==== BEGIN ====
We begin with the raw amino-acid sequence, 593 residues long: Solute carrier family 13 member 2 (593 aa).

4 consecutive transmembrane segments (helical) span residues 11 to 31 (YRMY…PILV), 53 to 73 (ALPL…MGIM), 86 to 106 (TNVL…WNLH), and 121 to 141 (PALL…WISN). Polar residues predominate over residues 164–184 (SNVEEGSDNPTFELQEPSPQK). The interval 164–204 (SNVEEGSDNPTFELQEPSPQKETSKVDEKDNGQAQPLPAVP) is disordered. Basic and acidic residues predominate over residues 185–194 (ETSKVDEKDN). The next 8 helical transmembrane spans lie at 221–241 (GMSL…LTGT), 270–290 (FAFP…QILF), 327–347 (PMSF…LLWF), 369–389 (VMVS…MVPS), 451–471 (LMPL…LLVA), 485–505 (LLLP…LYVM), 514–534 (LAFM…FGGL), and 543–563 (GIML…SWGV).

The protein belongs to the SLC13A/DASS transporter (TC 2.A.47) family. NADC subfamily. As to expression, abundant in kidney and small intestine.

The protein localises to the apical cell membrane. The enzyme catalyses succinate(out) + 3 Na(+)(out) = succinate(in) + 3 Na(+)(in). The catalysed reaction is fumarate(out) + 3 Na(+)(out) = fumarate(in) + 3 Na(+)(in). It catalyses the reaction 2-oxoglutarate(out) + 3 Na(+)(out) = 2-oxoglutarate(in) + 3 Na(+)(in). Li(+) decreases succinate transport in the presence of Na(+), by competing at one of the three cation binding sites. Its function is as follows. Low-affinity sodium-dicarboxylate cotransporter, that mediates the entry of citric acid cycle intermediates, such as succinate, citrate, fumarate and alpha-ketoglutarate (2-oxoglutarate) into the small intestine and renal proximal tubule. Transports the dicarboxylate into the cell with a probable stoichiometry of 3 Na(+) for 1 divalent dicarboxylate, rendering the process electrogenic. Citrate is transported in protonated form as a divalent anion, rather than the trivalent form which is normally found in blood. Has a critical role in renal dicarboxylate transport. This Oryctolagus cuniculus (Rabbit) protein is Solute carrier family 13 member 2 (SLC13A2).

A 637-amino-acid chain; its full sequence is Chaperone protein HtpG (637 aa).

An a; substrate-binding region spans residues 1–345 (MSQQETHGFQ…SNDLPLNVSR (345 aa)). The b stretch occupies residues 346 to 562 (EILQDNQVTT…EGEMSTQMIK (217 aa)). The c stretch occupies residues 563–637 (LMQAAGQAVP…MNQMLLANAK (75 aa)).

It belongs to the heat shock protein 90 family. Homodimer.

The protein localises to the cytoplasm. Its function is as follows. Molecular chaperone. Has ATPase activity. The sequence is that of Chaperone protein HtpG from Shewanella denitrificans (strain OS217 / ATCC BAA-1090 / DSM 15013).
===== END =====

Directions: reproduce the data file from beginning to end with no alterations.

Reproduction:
We begin with the raw amino-acid sequence, 593 residues long: Solute carrier family 13 member 2 (593 aa).

4 consecutive transmembrane segments (helical) span residues 11 to 31 (YRMY…PILV), 53 to 73 (ALPL…MGIM), 86 to 106 (TNVL…WNLH), and 121 to 141 (PALL…WISN). Polar residues predominate over residues 164–184 (SNVEEGSDNPTFELQEPSPQK). The interval 164–204 (SNVEEGSDNPTFELQEPSPQKETSKVDEKDNGQAQPLPAVP) is disordered. Basic and acidic residues predominate over residues 185–194 (ETSKVDEKDN). The next 8 helical transmembrane spans lie at 221–241 (GMSL…LTGT), 270–290 (FAFP…QILF), 327–347 (PMSF…LLWF), 369–389 (VMVS…MVPS), 451–471 (LMPL…LLVA), 485–505 (LLLP…LYVM), 514–534 (LAFM…FGGL), and 543–563 (GIML…SWGV).

The protein belongs to the SLC13A/DASS transporter (TC 2.A.47) family. NADC subfamily. As to expression, abundant in kidney and small intestine.

The protein localises to the apical cell membrane. The enzyme catalyses succinate(out) + 3 Na(+)(out) = succinate(in) + 3 Na(+)(in). The catalysed reaction is fumarate(out) + 3 Na(+)(out) = fumarate(in) + 3 Na(+)(in). It catalyses the reaction 2-oxoglutarate(out) + 3 Na(+)(out) = 2-oxoglutarate(in) + 3 Na(+)(in). Li(+) decreases succinate transport in the presence of Na(+), by competing at one of the three cation binding sites. Its function is as follows. Low-affinity sodium-dicarboxylate cotransporter, that mediates the entry of citric acid cycle intermediates, such as succinate, citrate, fumarate and alpha-ketoglutarate (2-oxoglutarate) into the small intestine and renal proximal tubule. Transports the dicarboxylate into the cell with a probable stoichiometry of 3 Na(+) for 1 divalent dicarboxylate, rendering the process electrogenic. Citrate is transported in protonated form as a divalent anion, rather than the trivalent form which is normally found in blood. Has a critical role in renal dicarboxylate transport. This Oryctolagus cuniculus (Rabbit) protein is Solute carrier family 13 member 2 (SLC13A2).

A 637-amino-acid chain; its full sequence is Chaperone protein HtpG (637 aa).

An a; substrate-binding region spans residues 1–345 (MSQQETHGFQ…SNDLPLNVSR (345 aa)). The b stretch occupies residues 346 to 562 (EILQDNQVTT…EGEMSTQMIK (217 aa)). The c stretch occupies residues 563–637 (LMQAAGQAVP…MNQMLLANAK (75 aa)).

It belongs to the heat shock protein 90 family. Homodimer.

The protein localises to the cytoplasm. Its function is as follows. Molecular chaperone. Has ATPase activity. The sequence is that of Chaperone protein HtpG from Shewanella denitrificans (strain OS217 / ATCC BAA-1090 / DSM 15013).